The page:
Fresh food becomes staple of local restaurant


Buying local ingredients has been more than just a way of business for the Miccosukee Root Cellar since its opening in November 2011.

Every ingredient used, all the way down to the salt, is natural, organic or locally sourced. The restaurant has stayed true to its roots by utilizing this farm-to-table technique.

There are plans to create a Miccosukee Root Cellar Farm to become a fully sustainable restaurant. However, the restaurant currently sources approximately 80 percent of its produce from 13 to 15 local farms.

Restaurant owner Ruben Fields said it is important to buy locally and hopes his restaurant will help express that to the community.

“One of our purposes is to provide a platform for community outreach and education so we can have our local surrounding community come in and learn about where their food comes from, how it’s grown and why certain farmers choose to grow it certain ways,” Fields said.
He added that buying food locally is good for the body as well as the environment, and that its impact is much greater than most people realize.
“You pay now or you pay later,” Fields said. “You support a healthy diet now, and you support a healthy ecology now, or you have to fight for it later.”
Fields has seen a positive impact on the community since his restaurant opened. He has noticed people walking and biking to the restaurant from nearby neighborhoods to meet with friends, which he said has been a highlight for him.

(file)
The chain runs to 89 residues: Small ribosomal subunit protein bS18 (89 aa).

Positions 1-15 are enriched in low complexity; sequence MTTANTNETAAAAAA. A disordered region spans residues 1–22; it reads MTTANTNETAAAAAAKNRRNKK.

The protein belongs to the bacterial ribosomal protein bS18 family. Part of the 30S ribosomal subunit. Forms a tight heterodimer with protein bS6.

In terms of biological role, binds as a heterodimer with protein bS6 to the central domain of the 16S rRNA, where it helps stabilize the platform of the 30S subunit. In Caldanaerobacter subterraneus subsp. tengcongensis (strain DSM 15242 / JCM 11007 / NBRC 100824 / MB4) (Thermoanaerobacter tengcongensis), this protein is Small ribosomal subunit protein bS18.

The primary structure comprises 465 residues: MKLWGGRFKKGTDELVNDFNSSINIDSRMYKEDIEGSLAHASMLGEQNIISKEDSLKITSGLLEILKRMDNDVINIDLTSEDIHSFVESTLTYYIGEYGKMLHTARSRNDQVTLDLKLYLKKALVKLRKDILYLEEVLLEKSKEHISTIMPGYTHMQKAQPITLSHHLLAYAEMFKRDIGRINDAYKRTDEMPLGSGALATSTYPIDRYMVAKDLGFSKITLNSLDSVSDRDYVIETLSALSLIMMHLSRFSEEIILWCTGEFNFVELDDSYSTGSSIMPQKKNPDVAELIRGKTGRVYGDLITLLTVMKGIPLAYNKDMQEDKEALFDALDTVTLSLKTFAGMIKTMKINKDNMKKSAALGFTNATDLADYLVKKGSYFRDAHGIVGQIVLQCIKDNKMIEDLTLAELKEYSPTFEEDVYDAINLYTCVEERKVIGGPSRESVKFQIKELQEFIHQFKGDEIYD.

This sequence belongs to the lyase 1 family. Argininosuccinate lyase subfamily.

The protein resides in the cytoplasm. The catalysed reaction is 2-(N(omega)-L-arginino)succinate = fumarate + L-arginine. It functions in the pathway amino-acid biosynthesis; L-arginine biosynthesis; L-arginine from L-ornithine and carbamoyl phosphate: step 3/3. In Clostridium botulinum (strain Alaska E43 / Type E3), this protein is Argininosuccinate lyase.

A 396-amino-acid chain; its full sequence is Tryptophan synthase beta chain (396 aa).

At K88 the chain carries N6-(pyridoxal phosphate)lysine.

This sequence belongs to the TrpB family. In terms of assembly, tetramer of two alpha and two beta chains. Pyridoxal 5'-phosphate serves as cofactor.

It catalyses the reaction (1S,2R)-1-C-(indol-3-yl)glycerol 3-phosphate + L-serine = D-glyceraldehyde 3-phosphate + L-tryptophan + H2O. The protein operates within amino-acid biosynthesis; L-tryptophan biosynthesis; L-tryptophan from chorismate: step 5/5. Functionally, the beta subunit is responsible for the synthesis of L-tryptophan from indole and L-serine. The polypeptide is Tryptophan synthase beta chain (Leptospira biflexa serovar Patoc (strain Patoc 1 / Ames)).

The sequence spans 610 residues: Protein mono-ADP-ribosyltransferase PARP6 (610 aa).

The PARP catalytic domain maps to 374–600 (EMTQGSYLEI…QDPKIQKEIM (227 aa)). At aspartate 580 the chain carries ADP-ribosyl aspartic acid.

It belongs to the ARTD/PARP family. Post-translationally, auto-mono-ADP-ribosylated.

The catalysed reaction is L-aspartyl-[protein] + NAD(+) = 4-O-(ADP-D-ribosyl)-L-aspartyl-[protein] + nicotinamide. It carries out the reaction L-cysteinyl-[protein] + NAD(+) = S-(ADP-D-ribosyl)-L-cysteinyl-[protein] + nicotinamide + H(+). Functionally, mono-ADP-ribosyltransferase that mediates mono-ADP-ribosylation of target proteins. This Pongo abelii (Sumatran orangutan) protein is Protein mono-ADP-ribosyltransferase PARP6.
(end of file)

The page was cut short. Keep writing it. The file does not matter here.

Working with farm fresh ingredients is different from frozen or internationally sourced ingredients, according to the restaurant’s chef, Matt Hagel, who has grown to appreciate the farmers and their fresh produce. 
“It makes me care about every ingredient I grab,” Hagel said. “Usually, a truck pulls up; you get a case of peppers. Who cares? Now I understand what goes into farming, what goes into cultivation and harvesting and how much they care about the ingredients, and in turn, I care about them a lot.” 

Hagel said the fresh produce makes his job as a chef much easier.
“I feel like I can do a lot less to the food,” he said. “I can let the food speak for itself.” 
The Miccosukee Root Cellar’s farm-to-table plan has received positive feedback from customers. Jaimin Washington, a Tallahasee resident, has visited the dining facility on many occasions and said he enjoys going there because the food is fresh and makes him feel good.

“It’s always good to support the community,” Washington said. “I know that the food will be clean and healthy with no chemicals, unlike the stuff you find at most grocery stores.”